When I was asked to write about my experience of being black in San Francisco, I was stoked. How could I not be? I’ve been black for almost 25 years, five of those years have been in SF, and I’m a writer. Perfect candidate, right?

But when I started to actually put pen to paper, I quickly realized the assignment was going to be more challenging than I ever thought. On one hand, I love this city. I love the food. I love day drinking. I love the music. I love not having a car. When more and more of my friends moved elsewhere, I held on to SF tighter and tighter. On the other hand, I find myself frustrated with its lack of diversity and the consequences that come from it.

Before I dive in, I know that if you’re reading this, you’re probably white – and that’s okay. I won’t be calling anyone “blue-eyed devils” or making fun of how you dance at Booty Basement. I’m just as hipster as most everyone else I know in this city; it’s just a little different for me and probably any other person of color who lives here.


In 2007, I moved to San Francisco from Stockton – a place once named the most miserable city in Forbes, a place where empty storefronts and people hanging out in front of liquor stores are fairly familiar scenes. I attended the journalism program at SFSU and lived in the Sunset, but was immediately drawn to the Fillmore. I eventually started covering and writing stories about the Fillmore for my reporting class. While I researched the area’s rich history – including the disastrous urban renewal program, which pushed out many of the city’s African Americans in the 1940s through the 1970s – I began to understand why there aren’t many of us in San Francisco’s historically black neighborhood. Partly it’s because there just aren’t many black people here in the city these days (according to the 2010 census, African Americans make up 5.8 percent of SF).

It wasn’t until I graduated college that I realized that while I was writing about black businesses and black people, all my friends were white. This wasn’t a brand new concept to me. I spent my days in high school listening to indie rock and punk music. In Stockton, I was used to being the only black person at rock shows, and I was one of only two black girls in my graduating high school class. The racism I experienced in my hometown, while sparse, was overt and by strangers. But there was something different going on here in SF. Partying with the hipster white dudes in the Mission would start out fun, but our hangouts would end with me feeling conflicted. If these people were my friends, why did I feel so bad when I hung out with them?


A couple months ago, I read an article about hipster racism (or “ironic racism”). There have been plenty of articles about the topic, but if you’re not aware, it’s when someone who perceives themselves above being racist says or does something extremely racist for a laugh. It’s basically the humor equivalent of saying “No offense, but...” For me, hipster racism would happen in social situations, on any given Saturday night, whiskey flowing, everyone having a good time, and then the shit would start. I’d hear things like:

- “You know, Crystal, you’re black, but you’re not black black.”

- “Is ________ because you’re black?”

- “I’ve always wanted to hook up with a black girl.”

- “[Fill in with something about chicken.]”

- “[Fill in with something about looking ‘fierce’]” because that’s the ethnic word for “hot,” apparently.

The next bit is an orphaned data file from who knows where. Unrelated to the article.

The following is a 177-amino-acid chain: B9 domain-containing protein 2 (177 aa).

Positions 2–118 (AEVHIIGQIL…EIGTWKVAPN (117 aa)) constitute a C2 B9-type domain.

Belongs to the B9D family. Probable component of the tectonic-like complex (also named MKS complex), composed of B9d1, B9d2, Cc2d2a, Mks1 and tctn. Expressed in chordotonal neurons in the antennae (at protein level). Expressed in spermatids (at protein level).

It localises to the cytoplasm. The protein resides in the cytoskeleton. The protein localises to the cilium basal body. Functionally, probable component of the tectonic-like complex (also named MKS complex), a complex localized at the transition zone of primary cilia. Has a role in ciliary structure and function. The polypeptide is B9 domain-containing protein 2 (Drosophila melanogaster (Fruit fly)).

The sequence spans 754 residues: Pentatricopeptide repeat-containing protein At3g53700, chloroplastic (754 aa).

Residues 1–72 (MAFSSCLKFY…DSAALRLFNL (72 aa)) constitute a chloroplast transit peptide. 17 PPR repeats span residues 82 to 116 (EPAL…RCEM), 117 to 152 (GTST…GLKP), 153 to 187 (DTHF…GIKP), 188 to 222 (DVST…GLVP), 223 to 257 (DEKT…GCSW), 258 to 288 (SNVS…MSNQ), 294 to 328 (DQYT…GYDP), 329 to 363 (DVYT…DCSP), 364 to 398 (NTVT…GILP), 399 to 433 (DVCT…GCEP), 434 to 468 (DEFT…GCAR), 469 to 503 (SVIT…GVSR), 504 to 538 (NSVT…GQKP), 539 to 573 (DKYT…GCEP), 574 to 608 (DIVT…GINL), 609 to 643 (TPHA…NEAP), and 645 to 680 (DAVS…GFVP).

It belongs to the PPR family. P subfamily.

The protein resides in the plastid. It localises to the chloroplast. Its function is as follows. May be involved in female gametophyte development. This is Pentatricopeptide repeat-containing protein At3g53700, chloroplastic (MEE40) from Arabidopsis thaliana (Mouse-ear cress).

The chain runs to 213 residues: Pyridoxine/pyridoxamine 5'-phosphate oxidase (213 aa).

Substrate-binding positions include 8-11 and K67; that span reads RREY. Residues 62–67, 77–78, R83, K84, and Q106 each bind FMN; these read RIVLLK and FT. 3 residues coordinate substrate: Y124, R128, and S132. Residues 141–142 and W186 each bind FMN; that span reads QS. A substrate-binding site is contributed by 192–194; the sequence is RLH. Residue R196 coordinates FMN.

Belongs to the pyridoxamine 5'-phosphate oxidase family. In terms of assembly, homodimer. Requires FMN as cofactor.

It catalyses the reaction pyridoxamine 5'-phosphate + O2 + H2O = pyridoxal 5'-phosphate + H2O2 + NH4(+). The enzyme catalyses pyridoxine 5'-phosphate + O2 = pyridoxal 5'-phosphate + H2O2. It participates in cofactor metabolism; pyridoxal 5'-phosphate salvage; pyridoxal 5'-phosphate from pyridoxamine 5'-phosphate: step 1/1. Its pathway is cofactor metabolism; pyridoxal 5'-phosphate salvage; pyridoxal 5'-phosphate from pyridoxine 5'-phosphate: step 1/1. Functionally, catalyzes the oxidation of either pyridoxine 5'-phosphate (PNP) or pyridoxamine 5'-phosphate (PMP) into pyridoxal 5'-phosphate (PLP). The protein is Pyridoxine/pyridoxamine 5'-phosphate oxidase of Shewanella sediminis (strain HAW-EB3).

I’ve been to parties with racially insensitive costumes (who decided blackface should come back?).

And by the way, you can’t touch my hair. Don’t even ask me anymore.


None of the comments were ever said with malicious intentions, and yes, being compared to Beyoncé isn’t the worst thing in the world, but it’s really shitty when these “compliments” are made because a person has no frame of reference for alternatives. (I mean because, seriously, who looks like Beyoncé? No. One.) When trying to explain why these jokes are offensive, I’m often made to feel like I’m overreacting. Or the offending person feels the need to defend him or herself, because the only thing worse than being racist is being called racist.

The thing that is hardest to explain is that these jokes are coming from a position of privilege my white friends don’t even realize they have. This social advantage is so ingrained in our culture that they aren’t aware their comments are coming off the backs of centuries’ worth of hardship and oppression. The tipping point for me was about two years ago, at a friend’s house, when I was introduced as “The Black Friend.” As my friend laughed off his statement, my heart dropped at this oversimplification of me as a person. I quickly realized that the joke was on me, and the punch line was my race. I left the party minutes later.

Before all the hate mail rolls in, I'm not saying that San Francisco is racist and my experiences with assholes in the Mission can't possibly be a statement about this city as a whole. That deserves a larger article. However, in this city that prides itself in being so progressive, it feels like we need to go back and master something both simple as well as incredibly complex – each other. We can learn to embrace our differences without making them a joke or a spectacle. It might take more effort than making bourbon ice cream, but I feel like we can do it.

So do I still have white friends? Of course, who else is going to wait with me for an hour and a half for a table at Plow? Plus, if you’re a 20-something in the tech/start-up world, white people are hard to avoid. The only difference now is that my white friends know to check their privilege and poor humor at the door. It’s not funny if it comes at the expense of someone’s skin color or culture. And if anyone thinks otherwise, in the words of Queen Bey, “To the left, to the left.”